Herbold Discusses IT Policy Issues at Upside Summit ’98

Microsoft Executive Vice President Bob Herbold today spoke at the Upside Summit ’98 conference in Washington, D.C. on the vitality and competitiveness of America’s information technology industry, and the policy issues that the industry must address as it plays an increasingly important role in the economy and society.

Herbold, who also is Microsoft’s chief operating officer, noted that the software industry is thriving and leading a major portion of America’s economic growth. The number of software companies nearly doubled to 44,000 between 1990 and 1996, Herbold noted, while the IT industry has generated 25 percent of the nation’s real economic growth in each of the last five years.

At the same time, Herbold said, low barriers to entry and tremendous competitiveness create opportunities for entrepreneurs and benefits for the consumer. “A $900 computer and a good idea will get you started,” he said. “In this industry, there’s so much change and competition that no one has a guaranteed position.”

Herbold talked about the values that drive Microsoft:

  • A passion for how technology can improve people’s lives

  • Listening to customers and using their ideas to improve products

  • Working hard to innovate and investing in the future

  • Partnering with other technology companies that share a vision of high performance, affordable computing

  • Working toward greater efficiency internally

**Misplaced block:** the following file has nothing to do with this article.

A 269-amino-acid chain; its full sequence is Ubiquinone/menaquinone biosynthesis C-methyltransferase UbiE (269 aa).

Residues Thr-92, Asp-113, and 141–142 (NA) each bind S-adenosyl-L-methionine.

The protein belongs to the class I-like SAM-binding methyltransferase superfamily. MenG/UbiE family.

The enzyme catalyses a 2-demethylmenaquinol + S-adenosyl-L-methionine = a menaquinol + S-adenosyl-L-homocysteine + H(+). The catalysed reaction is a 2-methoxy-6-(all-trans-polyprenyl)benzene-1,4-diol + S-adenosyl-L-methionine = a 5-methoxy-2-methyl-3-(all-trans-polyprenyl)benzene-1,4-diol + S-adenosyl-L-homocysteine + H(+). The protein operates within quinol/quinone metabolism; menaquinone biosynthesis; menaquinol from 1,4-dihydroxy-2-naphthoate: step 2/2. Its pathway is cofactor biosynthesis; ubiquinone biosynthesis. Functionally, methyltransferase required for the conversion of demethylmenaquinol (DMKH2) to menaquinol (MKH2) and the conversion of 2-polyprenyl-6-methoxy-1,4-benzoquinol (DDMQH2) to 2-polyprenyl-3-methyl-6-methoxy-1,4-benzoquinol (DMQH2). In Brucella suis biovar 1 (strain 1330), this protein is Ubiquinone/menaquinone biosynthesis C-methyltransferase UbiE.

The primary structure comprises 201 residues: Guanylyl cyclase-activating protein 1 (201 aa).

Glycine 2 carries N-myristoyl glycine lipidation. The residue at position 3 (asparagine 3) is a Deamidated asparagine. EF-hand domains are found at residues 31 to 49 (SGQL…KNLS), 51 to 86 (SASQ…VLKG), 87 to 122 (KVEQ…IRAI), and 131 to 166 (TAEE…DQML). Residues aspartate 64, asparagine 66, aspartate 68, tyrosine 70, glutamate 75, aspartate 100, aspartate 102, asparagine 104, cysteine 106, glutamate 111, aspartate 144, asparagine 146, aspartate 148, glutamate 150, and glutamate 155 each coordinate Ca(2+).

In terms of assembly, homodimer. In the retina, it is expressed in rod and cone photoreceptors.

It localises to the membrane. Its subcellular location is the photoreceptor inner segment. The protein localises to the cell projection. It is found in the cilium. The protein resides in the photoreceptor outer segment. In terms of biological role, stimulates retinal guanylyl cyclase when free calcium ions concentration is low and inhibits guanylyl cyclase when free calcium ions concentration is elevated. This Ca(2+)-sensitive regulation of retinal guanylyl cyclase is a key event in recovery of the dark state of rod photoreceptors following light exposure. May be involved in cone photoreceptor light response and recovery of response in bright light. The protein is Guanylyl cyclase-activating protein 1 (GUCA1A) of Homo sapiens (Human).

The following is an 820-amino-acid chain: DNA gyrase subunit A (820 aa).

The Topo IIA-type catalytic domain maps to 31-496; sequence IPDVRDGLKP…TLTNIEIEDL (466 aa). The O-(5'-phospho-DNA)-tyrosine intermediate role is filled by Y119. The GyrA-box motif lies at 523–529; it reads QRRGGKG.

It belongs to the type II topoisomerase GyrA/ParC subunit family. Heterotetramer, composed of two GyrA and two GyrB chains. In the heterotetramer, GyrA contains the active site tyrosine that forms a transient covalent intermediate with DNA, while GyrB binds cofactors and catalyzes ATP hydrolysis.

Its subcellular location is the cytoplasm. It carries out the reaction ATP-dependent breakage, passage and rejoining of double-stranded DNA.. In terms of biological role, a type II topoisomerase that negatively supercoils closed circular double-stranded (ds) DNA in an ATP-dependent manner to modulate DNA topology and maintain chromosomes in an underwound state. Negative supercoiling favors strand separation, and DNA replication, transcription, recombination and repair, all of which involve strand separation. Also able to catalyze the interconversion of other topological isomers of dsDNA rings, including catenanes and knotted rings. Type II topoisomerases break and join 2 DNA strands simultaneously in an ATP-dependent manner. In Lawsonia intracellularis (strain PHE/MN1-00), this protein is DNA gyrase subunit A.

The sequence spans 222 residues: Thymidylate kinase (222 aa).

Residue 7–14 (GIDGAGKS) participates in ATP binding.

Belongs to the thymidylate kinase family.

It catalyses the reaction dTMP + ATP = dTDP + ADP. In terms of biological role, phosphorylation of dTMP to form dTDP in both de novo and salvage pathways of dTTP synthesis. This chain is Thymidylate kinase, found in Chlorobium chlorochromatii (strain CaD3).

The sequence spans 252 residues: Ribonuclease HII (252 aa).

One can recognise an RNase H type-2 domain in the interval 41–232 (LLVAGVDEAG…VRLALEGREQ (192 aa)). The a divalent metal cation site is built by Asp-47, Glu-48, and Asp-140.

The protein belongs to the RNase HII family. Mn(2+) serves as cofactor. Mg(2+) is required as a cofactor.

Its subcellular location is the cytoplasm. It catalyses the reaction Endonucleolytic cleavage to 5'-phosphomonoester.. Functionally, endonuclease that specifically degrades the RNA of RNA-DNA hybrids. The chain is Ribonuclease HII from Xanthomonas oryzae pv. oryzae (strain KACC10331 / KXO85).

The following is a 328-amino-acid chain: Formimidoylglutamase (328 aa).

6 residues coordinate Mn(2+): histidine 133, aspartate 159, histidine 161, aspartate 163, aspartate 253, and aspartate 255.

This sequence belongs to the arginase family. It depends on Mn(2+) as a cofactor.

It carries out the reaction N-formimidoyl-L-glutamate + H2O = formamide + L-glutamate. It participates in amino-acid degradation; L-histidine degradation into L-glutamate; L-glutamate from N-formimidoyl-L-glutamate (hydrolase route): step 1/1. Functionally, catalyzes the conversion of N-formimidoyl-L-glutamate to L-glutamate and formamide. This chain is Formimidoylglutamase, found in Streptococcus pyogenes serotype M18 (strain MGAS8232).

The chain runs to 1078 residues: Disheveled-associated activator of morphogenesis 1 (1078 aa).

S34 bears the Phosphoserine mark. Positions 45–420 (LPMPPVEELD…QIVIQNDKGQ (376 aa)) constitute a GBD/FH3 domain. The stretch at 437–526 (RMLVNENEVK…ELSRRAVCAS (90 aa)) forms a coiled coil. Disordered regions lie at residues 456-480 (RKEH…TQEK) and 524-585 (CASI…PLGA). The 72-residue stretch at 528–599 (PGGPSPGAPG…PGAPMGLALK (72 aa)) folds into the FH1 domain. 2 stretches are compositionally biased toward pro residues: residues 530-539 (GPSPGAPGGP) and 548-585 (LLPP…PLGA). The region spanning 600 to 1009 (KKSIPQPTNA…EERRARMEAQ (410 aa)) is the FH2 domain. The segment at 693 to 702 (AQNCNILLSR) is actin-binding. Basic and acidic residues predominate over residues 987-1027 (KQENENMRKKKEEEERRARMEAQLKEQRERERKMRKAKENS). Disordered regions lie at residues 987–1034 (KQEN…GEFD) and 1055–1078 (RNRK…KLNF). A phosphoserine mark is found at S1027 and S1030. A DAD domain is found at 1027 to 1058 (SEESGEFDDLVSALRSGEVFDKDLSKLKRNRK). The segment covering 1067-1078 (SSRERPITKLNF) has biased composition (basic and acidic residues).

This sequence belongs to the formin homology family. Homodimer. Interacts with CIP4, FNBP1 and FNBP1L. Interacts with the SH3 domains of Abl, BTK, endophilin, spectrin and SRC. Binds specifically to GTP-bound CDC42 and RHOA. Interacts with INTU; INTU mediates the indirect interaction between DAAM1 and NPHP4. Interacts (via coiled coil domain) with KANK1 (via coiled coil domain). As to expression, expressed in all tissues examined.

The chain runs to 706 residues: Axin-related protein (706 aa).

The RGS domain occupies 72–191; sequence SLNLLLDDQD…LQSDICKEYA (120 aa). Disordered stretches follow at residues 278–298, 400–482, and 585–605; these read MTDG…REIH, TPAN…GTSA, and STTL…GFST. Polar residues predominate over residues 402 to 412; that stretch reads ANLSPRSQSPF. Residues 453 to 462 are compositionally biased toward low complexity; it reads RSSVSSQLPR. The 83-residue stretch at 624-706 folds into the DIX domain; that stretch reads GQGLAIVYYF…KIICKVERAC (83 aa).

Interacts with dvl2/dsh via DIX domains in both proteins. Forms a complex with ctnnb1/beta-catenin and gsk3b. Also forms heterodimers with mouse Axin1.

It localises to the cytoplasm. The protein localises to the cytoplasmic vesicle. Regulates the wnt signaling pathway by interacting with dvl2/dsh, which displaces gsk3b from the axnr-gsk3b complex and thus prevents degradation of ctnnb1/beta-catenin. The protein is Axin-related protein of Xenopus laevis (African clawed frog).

He also talked about the important principle Microsoft is working to protect in its court case with the U.S. Department of Justice.
“The core principle is the freedom to enhance products to benefit consumers,”
he said.
“The U.S. Court of Appeals strongly affirmed this principle in its June 1998 decision, and we are optimistic that this principle will prevail in the current case.”

Finally, Herbold spoke about the important issues on which the IT industry needs to work together: intellectual property protection, immigration, encryption, trade and market access, electronic commerce and privacy. With the government taking an increasing interest in these issues, the industry needs to seek common ground so that they are addressed in a proactive manner that is in the best interests of the public, the industry and the government.

Related Posts

Herbold Outlines Plans to Protect Consumer Privacy

In his keynote at PC Expo ’99, Bob Herbold, Microsoft executive vice president and chief operating officer, outlined several initiatives that will help the industry place a higher priority on consumer privacy.